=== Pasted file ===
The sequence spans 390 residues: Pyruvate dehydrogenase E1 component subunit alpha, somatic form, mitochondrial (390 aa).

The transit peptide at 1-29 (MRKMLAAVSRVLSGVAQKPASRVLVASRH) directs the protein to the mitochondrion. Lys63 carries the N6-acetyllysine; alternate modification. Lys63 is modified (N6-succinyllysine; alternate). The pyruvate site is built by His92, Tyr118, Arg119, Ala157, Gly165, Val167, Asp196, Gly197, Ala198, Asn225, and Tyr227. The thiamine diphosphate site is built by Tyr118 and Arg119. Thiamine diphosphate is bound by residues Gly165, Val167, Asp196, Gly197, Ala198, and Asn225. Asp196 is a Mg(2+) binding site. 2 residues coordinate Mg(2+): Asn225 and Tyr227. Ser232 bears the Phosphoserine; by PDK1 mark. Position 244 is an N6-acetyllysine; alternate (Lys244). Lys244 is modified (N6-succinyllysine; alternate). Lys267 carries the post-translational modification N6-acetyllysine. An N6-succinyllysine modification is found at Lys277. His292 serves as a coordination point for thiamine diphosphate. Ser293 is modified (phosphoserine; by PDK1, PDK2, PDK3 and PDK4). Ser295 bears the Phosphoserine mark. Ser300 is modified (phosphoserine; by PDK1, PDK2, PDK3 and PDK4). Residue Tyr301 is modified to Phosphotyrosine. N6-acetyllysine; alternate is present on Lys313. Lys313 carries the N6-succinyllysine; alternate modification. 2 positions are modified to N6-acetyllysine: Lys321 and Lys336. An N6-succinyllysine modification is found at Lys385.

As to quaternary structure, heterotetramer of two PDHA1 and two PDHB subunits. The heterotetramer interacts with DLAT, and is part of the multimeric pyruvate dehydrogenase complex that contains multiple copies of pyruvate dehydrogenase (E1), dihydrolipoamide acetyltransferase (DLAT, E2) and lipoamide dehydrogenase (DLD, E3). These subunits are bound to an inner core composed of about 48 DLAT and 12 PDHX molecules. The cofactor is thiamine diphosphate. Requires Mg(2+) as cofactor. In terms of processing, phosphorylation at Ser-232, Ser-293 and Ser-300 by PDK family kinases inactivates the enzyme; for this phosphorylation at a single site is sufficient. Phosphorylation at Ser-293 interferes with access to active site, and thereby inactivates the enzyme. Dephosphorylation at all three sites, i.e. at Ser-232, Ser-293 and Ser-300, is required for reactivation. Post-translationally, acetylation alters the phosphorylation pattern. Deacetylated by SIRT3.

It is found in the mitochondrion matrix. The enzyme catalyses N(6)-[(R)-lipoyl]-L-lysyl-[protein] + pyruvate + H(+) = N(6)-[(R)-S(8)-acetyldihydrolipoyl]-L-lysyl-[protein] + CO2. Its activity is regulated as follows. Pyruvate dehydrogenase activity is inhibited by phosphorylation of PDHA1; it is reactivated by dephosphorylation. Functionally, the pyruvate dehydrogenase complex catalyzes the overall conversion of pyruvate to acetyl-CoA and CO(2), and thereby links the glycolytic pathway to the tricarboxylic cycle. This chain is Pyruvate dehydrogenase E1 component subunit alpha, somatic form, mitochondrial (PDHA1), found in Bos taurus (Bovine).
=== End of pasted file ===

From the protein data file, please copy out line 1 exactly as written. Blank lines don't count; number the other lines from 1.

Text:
The sequence spans 390 residues: Pyruvate dehydrogenase E1 component subunit alpha, somatic form, mitochondrial (390 aa).